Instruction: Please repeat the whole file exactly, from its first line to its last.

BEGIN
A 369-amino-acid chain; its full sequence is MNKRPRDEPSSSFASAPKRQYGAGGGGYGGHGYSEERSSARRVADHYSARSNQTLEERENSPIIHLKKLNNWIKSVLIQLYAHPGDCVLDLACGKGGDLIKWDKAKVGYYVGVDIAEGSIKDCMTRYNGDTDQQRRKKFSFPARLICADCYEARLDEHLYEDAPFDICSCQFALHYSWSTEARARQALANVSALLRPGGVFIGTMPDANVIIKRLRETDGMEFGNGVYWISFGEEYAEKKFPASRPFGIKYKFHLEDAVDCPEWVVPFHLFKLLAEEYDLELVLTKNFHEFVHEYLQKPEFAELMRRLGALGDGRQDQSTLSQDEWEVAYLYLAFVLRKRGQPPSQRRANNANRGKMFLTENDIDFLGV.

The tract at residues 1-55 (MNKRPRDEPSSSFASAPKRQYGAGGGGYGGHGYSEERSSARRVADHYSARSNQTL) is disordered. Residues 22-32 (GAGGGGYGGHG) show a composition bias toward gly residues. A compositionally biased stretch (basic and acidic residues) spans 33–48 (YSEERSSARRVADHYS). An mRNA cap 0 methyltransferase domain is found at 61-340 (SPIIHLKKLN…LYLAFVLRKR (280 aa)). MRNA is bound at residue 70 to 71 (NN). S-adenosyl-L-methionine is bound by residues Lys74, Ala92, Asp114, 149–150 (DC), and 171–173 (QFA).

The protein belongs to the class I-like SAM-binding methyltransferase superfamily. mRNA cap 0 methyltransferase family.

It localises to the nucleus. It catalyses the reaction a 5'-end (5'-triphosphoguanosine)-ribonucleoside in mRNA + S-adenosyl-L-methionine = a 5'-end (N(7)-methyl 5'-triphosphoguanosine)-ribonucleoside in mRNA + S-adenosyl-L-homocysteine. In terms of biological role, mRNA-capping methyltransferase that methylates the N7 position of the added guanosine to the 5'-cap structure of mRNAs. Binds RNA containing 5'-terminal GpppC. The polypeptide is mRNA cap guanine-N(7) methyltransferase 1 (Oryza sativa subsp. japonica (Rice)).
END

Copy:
A 369-amino-acid chain; its full sequence is MNKRPRDEPSSSFASAPKRQYGAGGGGYGGHGYSEERSSARRVADHYSARSNQTLEERENSPIIHLKKLNNWIKSVLIQLYAHPGDCVLDLACGKGGDLIKWDKAKVGYYVGVDIAEGSIKDCMTRYNGDTDQQRRKKFSFPARLICADCYEARLDEHLYEDAPFDICSCQFALHYSWSTEARARQALANVSALLRPGGVFIGTMPDANVIIKRLRETDGMEFGNGVYWISFGEEYAEKKFPASRPFGIKYKFHLEDAVDCPEWVVPFHLFKLLAEEYDLELVLTKNFHEFVHEYLQKPEFAELMRRLGALGDGRQDQSTLSQDEWEVAYLYLAFVLRKRGQPPSQRRANNANRGKMFLTENDIDFLGV.

The tract at residues 1-55 (MNKRPRDEPSSSFASAPKRQYGAGGGGYGGHGYSEERSSARRVADHYSARSNQTL) is disordered. Residues 22-32 (GAGGGGYGGHG) show a composition bias toward gly residues. A compositionally biased stretch (basic and acidic residues) spans 33–48 (YSEERSSARRVADHYS). An mRNA cap 0 methyltransferase domain is found at 61-340 (SPIIHLKKLN…LYLAFVLRKR (280 aa)). MRNA is bound at residue 70 to 71 (NN). S-adenosyl-L-methionine is bound by residues Lys74, Ala92, Asp114, 149–150 (DC), and 171–173 (QFA).

The protein belongs to the class I-like SAM-binding methyltransferase superfamily. mRNA cap 0 methyltransferase family.

It localises to the nucleus. It catalyses the reaction a 5'-end (5'-triphosphoguanosine)-ribonucleoside in mRNA + S-adenosyl-L-methionine = a 5'-end (N(7)-methyl 5'-triphosphoguanosine)-ribonucleoside in mRNA + S-adenosyl-L-homocysteine. In terms of biological role, mRNA-capping methyltransferase that methylates the N7 position of the added guanosine to the 5'-cap structure of mRNAs. Binds RNA containing 5'-terminal GpppC. The polypeptide is mRNA cap guanine-N(7) methyltransferase 1 (Oryza sativa subsp. japonica (Rice)).